The New Miniseries of The Stand is Just OK

A few years ago, I decided to read Stephen King’s tome, The Stand, one of his most popular and highly regarded novels to date. You may remember I mentioned this novel in my post 3 Works of Horror to Freak You Out And Ruin Your Life During the Pandemic.

The Stand is a true epic novel that follows the rise of a fast-spreading, highly fatal respiratory virus that devastates the world’s population, the aftermath of the virus including the remaining populations’ efforts to rebuild, and an overarching theme of the fight of good versus evil. When I read this during the sunny summer of 2018, this was all speculative fiction. People were still shaking hands, taking flights across the world, and sauntering happily through life maskless. The coronavirus had yet to come to fruition. Everything was beautiful and nothing hurt.

Fast-forward to now, it’s March 2021 and we are one year into a pandemic that has effectively halted the world we once knew. The rates of daily COVID-19 infections are bouncing between three and four thousand and my province of Ontario has just implemented its 500th stay-at-home order.

Bbc One Villanelle GIF by BBC - Find & Share on GIPHY

This new miniseries has been in the works for a while, long before the advent of the COVID-19 pandemic, but that hasn’t stopped people from drawing parallels between the story and our reality.

Luckily for us, the coronavirus has not been as devastating as Captain Trips – it’s deadly, but at least it isn’t 99%-of-the-population-dies deadly, decimating the world’s population in a matter of months by the flu-like pandemic.

Creepy Harold is a highlight in this miniseries

One definite standout in this adaptation is Owen Teague, who has actually been in a few Stephen King adaptations, playing bully Patrick Hockstetter in It and It Chapter Two, as well as Jordan in Cell. In The Stand, he plays the role of Harold Lauder, our post-apocalyptic teen incel. He manages to make Harold both wholly repugnant and at times sympathetic, leaning into Harold’s relatable desires for love and acceptance as well as his creepy obsession with Frannie, his former babysitter. We see Harold emulating a picture of Tom Cruise, smiling broadly and giving the finger guns to the mirror, attempting to produce the same wide, fake smile to convince both himself and everyone else that he’s cool and desirable. It’s simultaneously sad and unsettling.

When Harold and Frannie are the only two people left alive in their hometown, Harold sees this as a twist of fate – Frannie would never choose to be with him under normal circumstances, but given he’s seemingly the last man on earth, she doesn’t have many other options. Once they come across other survivors and it becomes clear that Frannie is interested in Stu, the story’s protagonist, Harold starts to spiral. We see the depths he’s willing to go to and the lies he’s willing to believe to get what he wants.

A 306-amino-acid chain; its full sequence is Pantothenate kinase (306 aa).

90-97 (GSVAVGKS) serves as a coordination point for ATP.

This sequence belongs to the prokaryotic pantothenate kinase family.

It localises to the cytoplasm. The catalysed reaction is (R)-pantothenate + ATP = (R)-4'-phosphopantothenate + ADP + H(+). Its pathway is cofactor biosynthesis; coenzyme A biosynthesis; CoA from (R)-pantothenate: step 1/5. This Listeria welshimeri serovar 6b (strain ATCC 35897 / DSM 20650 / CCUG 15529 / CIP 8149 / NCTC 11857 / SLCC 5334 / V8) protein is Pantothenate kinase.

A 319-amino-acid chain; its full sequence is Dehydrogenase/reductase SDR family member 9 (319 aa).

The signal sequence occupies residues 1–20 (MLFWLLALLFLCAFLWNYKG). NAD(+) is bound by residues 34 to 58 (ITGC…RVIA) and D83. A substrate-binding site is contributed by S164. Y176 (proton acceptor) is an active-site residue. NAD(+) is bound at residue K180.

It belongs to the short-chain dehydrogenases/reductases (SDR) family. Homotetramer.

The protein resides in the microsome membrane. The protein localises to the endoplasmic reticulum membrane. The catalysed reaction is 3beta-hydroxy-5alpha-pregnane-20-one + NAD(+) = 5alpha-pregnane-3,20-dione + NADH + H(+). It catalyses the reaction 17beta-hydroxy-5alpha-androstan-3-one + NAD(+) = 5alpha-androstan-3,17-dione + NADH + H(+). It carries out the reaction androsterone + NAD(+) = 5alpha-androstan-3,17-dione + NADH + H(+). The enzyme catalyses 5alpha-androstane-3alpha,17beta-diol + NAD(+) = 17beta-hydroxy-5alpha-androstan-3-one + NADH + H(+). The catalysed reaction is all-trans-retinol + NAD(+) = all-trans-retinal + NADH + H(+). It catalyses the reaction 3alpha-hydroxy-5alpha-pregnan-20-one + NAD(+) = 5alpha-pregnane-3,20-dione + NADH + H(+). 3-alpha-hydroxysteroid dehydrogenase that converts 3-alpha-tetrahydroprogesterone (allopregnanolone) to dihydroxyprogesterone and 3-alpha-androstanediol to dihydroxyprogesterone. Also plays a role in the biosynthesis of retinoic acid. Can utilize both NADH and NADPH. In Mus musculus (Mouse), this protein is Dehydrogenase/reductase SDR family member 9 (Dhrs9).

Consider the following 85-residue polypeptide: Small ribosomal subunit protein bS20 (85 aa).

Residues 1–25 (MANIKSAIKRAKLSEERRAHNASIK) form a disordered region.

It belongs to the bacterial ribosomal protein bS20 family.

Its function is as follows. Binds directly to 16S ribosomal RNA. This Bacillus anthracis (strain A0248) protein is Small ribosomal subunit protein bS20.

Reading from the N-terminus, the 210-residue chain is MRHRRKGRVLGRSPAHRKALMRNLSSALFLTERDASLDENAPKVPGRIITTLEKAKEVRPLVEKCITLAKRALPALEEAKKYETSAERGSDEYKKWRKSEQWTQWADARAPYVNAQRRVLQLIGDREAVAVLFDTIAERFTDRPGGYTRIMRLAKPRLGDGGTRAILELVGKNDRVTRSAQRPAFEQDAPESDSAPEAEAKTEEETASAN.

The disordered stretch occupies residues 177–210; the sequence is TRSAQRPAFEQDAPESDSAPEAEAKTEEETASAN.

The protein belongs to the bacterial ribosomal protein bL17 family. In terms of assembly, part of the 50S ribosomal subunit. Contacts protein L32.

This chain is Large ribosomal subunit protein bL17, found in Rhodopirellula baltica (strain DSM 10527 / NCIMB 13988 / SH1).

But our primary villain is… OK

Our main antagonist is Randall Flagg, a villain who crops up in various works of Stephen King’s, although sometimes under other pseudonyms. Randall Flagg is a representation of evil incarnate, and in many of Stephen King’s novels he is referred to as a demonic, a literal physical representation of hell. He first appeared in The Stand, but has been seen in the Dark Tower Series, The Eyes of the Dragon, and Hearts of Atlantis, among others.

In the TV and film adaptations I’ve seen, I’ve found that Randall Flagg never really gets an accurate, compelling portrayal or that the full impact of his role as an antagonist is never really felt. In the Dark Tower, we’re given a slightly more consistent picture of Randall Flagg’s powers, but personality-wise, it’s basically just Matthew McConaughey wearing all black.

But at least he looks chic!

In the 2020 miniseries, Randall Flagg’s power and influence feels inconsistent. At times, we see how powerful he is, like in this scene showing how he facilitated the spread of Captain Trips. But at other times, he feels more like a petulant child throwing tantrums when things don’t go his way, rather than a demonic entity threatening the existence of the Earth’s remaining survivors.

Brass tacks, you should watch The Stand

My thoughts overall on the new miniseries? It’s worth a watch, but the book is better. I haven’t seen the 1994 adaptation yet – but I’ll be checking it out to compare it to this new miniseries. Have you seen both? Tell me what you think in the comments!

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